The DMV relies on Davenport v. Department of Motor Vehicles, supra, 6 Cal.App.4th 133, 7 Cal.Rptr.2d 818, in support of its argument that the presumption applies in this case. In Davenport, the court held that the DMV's submission of an officer's sworn report was sufficient to trigger a rebuttable presumption under Evidence Code section 664 as to the reliability of chemical test results that were offered to prove the driver had violated the statutory BAC limits. (Davenport, at p. 137, 7 Cal.Rptr.2d 818.) There, the court concluded that the officer's sworn statement (on then DMV form DL 367, which unlike the current form DS 367 did not include specific foundational representations regarding the reliability of the test results ) was sufficient to make a prima facie showing that the test results were reliable.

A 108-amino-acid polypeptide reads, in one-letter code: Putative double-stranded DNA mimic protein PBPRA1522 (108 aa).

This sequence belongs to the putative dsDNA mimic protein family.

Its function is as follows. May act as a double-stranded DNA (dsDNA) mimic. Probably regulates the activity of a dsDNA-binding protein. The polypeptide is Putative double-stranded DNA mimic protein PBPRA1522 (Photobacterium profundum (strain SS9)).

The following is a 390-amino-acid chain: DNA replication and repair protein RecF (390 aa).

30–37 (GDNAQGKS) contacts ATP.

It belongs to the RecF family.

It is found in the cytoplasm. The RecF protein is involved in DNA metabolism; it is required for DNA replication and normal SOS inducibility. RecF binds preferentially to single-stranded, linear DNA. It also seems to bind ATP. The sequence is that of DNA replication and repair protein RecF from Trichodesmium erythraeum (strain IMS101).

In reaching this conclusion, the court acknowledged that “[a]n officer's sworn statement that, when tested, a licensee's BAC was at a particular level is admissible, legally sufficient evidence that the BAC was indeed at that level if and only if there is a basis for believing that the test which measured blood alcohol was reliable. In general, the foundational requirements for establishing the reliability of test results consist of a showing that (1) the apparatus utilized was in proper working order, (2) the test used was properly administered, and (3) the operator was competent and qualified.” (Davenport, supra, 6 Cal.App.4th at p. 140, 7 Cal.Rptr.2d 818.) The court reasoned that because the regulations set forth in title 17 of the California Code of Regulations established a “standard for the competency of the results of blood-alcohol tests,” Evidence Code section 664 created a presumption that the officer complied with the applicable statutory and regulatory requirements, which in turn gave rise to a rebuttable inference of reliability. (Davenport, at pp. 144-145, 7 Cal.Rptr.2d 818.) “If it is established that all matters in [the officer's sworn] report are the direct observations and within the personal knowledge of the reporting officer, the ․ report, including the results of [chemical] tests administered by the officer, constitutes sufficient evidence to support findings justifying suspension of the licensee's driving privilege.” (Id. at p. 143, 7 Cal.Rptr.2d 818; see also McKinney v. Department of Motor Vehicles (1992) 5 Cal.App.4th 519, 525, 7 Cal.Rptr.2d 18.)